The Situation

Eureka Springs is a city that, according to the 2010 census, has a population of 2,073.  But, on an average day, it is a city that also can have 10,000 – 20,000 or more people “in residence.” It is a community incorporated in 1880 that has always had the tourist industry as its economic backbone. Their success depends upon the ability to create and sustain a mystique, a sense that Eureka Springs is unlike any other place around.  Their vitality and future are dependent upon the ability to maintain the infrastructure of the City, its very foundation.  For them to remain a marketable destination, the infrastructure must be healthy enough to handle the demands of 20,000 or more people. Eureka Spring’s Water Distribution System began in 1894 with the construction of an 80,000-gallon standpipe and the installation of approximately two miles of six-inch cast iron pipe, fed by two coal-fired steam pumps. The standpipe and the majority of the cast iron water main are still in service today.

The City of Eureka Springs started an internal leak detection program but was still losing over 40% of the water it purchased from the Carroll Boone Water District. While the Public Works Staff had found and repaired several leaks, it was apparent that they required more time and man hours than available to pinpoint and achieve a manageable water loss percentile. So, the City of Eureka Springs requested qualifications from professional firms to be evaluated during a Qualification Based Selection (QBS) process. Matchpoint Water Asset Management (MWAM) was selected as the preferred vendor to conduct the investigation and assist as the preferred vendor to conduct the investigation and assist the City of Eureka Springs with lowering their water loss percentage.

The Action

After coordination with the client for preferred scheduling and preparation, MWAM mobilized their three-technician leak detection team to the City of Eureka Springs and held a project kick off meeting with the client. The meeting helped to further inform the MWAM project field team of the system’s current condition and to develop the plan of action for how to attack the leakage issues from a field investigation perspective. MWAM then hit the ground with an initial investigation of the system using acoustic sounding and visible observations to identify any indication of leak evidence. The initial survey included the deployment of 121 acoustic Phocus3 noise loggers, as well as the sounding of 1,160 fittings with the Mikron3 listening stick. As an added benefit during the initial surveying portion of the investigation, two customer leaks and ten system notes were identified, including two possible theft situations. Once the initial survey of the system was underway, correlation leak confirmation along with ground probing and microphone techniques were used to pinpoint the exact areas where leakage was occurring. These areas were marked for client follow up so that appropriate repairs could be made. A total of seven different correlations were conducted throughout the system to assist with the confirmation of leakage on nine separate leak locations. The largest leak located during the investigation was roughly 40 GPM! The initial survey and confirmation process of the leak investigation spanned over nine working days, utilizing 198-man hours, and covered a total of 47.5 miles of water distribution system.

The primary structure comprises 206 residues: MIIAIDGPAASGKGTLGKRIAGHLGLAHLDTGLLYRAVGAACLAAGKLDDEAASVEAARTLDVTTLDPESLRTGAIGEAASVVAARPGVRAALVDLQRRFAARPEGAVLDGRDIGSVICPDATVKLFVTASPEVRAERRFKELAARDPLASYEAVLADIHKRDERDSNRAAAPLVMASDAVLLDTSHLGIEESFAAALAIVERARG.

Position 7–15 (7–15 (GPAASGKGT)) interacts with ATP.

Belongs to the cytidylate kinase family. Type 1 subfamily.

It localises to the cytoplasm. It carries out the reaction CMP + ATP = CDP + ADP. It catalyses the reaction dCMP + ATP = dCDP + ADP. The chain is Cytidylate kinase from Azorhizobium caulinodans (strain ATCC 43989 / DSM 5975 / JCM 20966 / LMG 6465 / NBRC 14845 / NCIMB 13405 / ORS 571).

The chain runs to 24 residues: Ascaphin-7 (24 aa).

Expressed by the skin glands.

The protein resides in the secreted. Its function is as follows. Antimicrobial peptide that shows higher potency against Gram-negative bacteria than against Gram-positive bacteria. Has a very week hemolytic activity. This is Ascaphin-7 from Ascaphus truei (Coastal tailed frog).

The Results

The combined nine leaks were estimated to be producing a water loss of 61.5 gallons per minute. This equates to approximately 1.45 gallons of loss per mile of water system and a total of 32,324,400 gallons lost per year! The monetary equivalent of the water savings would be approximately $48,486 per year, which pays for the investment of the leak detection investigation more then twice over!

Dwayne Allen, the Public Works Director, recently reported, “Since the leaks were identified and repaired, the City of Eureka Springs purchased 15,000,000 gallons less than obtained during the same three month period in the previous year.  When placed in context dropping from 20,000,000 to 15,000,000 per month becomes significant to us.”  This was a rewarding project for all involved and another happy customer is reaping the benefits of Matchpoint Water Asset Management’s Leak Detection Services. MWAM will continue our efforts to assist the great City of Eureka Springs as they move forward with their continued efforts to reduce and manage their distribution system’s non-revenue water loss.

Thank you to the City of Eureka Springs for, first, choosing Matchpoint, and second, for providing the information and insight necessary to complete this case study.

The Technology

phocus3

is an acoustic logger that automatically detects and localizes leaks on any water distribution network. The Phocus3 loggers are deployed underground on existing assets and utilize low power radio and/or infrared communications, without the need for costly above ground technology. The logger listens for any potential leakage and confirms if there is or is not a leak nearby. The data is retrieved, and viewed, easily
and quickly by a communication module, which can be easily downloaded to any PC for further analysis if required.

Enigma

is a state-of-the-art digital correlation logging system for determining the location of leaks in buried water pipes. This system combines noise logging and noise correlation into one operation to provide efficiency.

mikron3

is designed for optimum leak pinpointing and confirmation. The combination of advanced, wireless,
sensors with low-noise processing electronics gives excellent acoustic performance. With its choice of
sensors and processors, Mikron3 is a flexible operational tool.

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